Church to mark 150 years
By Henry Luzzatto
Little Bethel Baptist Church will celebrate its 150th anniversary this weekend with a cookout on Saturday, followed by services on Sunday to commemorate the historic Chuckatuck church.
“It’s a great history,” said Lynette Wilson, co-chair of the anniversary committee. “We were founded just at the end of slavery, so it’s reflective of our past and how far we’ve come.”
The celebration begins on Saturday with a community day cookout, which will include four sister churches that split from Little Bethel.
The day’s events will also celebrate the founding of the church by planting an oak tree on the grounds. Laurna Taylor, the chairman of the anniversary committee, said this hearkens back to the founding of Little Bethel.
“The church used to meet under an oak tree on Everets Road,” Taylor said. Before the church was established in 1866, the congregation used to move from house to house each week for worship, she said.
Taylor said the sesquicentennial anniversary gives the congregation a chance to celebrate the early history of the church.
“We want to celebrate our ancestors and the founders,” she said. “It’s a momentous occasion.”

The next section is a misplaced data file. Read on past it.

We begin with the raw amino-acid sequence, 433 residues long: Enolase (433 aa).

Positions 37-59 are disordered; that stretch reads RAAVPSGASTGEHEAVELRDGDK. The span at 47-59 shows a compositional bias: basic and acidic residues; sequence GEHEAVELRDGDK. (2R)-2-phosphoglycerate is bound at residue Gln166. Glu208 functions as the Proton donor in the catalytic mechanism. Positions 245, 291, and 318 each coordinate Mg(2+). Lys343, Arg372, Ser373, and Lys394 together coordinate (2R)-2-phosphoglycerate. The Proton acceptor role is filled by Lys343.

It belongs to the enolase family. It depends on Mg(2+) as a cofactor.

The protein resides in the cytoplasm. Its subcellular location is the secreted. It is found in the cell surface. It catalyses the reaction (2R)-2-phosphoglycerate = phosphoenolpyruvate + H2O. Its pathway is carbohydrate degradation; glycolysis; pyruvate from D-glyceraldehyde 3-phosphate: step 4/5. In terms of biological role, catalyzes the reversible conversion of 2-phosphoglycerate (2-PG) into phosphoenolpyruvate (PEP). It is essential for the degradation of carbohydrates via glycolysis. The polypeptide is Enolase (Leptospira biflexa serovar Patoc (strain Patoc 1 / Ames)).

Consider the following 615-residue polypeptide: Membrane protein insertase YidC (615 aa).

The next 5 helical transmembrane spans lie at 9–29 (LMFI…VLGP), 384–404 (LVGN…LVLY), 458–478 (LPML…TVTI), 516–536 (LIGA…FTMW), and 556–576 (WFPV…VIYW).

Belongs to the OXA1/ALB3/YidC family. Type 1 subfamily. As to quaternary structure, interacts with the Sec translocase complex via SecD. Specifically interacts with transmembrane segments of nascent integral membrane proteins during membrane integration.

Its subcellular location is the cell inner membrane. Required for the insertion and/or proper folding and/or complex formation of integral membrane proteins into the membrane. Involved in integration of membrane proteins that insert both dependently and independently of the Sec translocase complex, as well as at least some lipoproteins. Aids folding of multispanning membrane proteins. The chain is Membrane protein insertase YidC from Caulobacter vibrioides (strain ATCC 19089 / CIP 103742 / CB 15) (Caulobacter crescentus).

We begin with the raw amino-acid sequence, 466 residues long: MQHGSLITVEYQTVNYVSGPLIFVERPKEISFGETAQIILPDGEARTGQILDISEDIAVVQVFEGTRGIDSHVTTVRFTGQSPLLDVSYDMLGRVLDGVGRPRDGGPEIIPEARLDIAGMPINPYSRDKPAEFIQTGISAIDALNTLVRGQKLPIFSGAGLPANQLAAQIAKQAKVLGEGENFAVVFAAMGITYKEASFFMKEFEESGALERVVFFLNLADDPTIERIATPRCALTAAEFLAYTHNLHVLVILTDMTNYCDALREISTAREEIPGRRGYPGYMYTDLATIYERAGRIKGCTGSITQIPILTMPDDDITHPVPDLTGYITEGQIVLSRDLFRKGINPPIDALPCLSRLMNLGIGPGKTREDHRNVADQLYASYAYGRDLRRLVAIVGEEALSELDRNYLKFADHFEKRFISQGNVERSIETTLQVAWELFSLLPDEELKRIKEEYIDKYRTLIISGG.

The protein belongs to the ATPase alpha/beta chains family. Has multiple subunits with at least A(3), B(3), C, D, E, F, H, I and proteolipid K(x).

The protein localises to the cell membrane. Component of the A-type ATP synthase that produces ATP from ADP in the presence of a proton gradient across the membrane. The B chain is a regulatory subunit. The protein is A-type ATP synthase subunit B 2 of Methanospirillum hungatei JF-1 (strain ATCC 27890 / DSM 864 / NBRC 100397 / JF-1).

The church keeps its history alive with several artifacts from its past. Taylor said the church still has a piano and a pulpit set from when the church was built.
The services on Sunday will further celebrate the history of the church.
Wilson said the service will begin by ringing an old bell that is hung in the church’s steeple 15 times to honor the 150 years of the church.
Taylor said that the bell had been there since the church was built. It has been used on special occasions including anniversaries, revivals, funerals and New Year’s.
Elder Felton Whitfield of New Jerusalem Church of God in Christ, a former attendee of the church, will run the first service at 11 a.m. on Sunday. The anniversary service at 2 p.m. will be led by the Rev. Milton Blount of New Mount Olivet Church.
Taylor said the church wanted to use the anniversary as a chance to bring back former members of the church who had moved away or attend other churches.
“Little Bethel is the mother church,” Wilson said, “and we wanted to bring back the sons and daughters.”
Many families have attended the church since it was founded in 1866. Taylor herself is a descendant of the founding trustees.
“My family has been here for generations,” Taylor said. “It’s the only church I’ve ever known.”
When asked why so many people have attended the church for their entire lives, Wilson said the answer was simple.
“It’s love,” she said. “The love for the church and the community and their love of God.”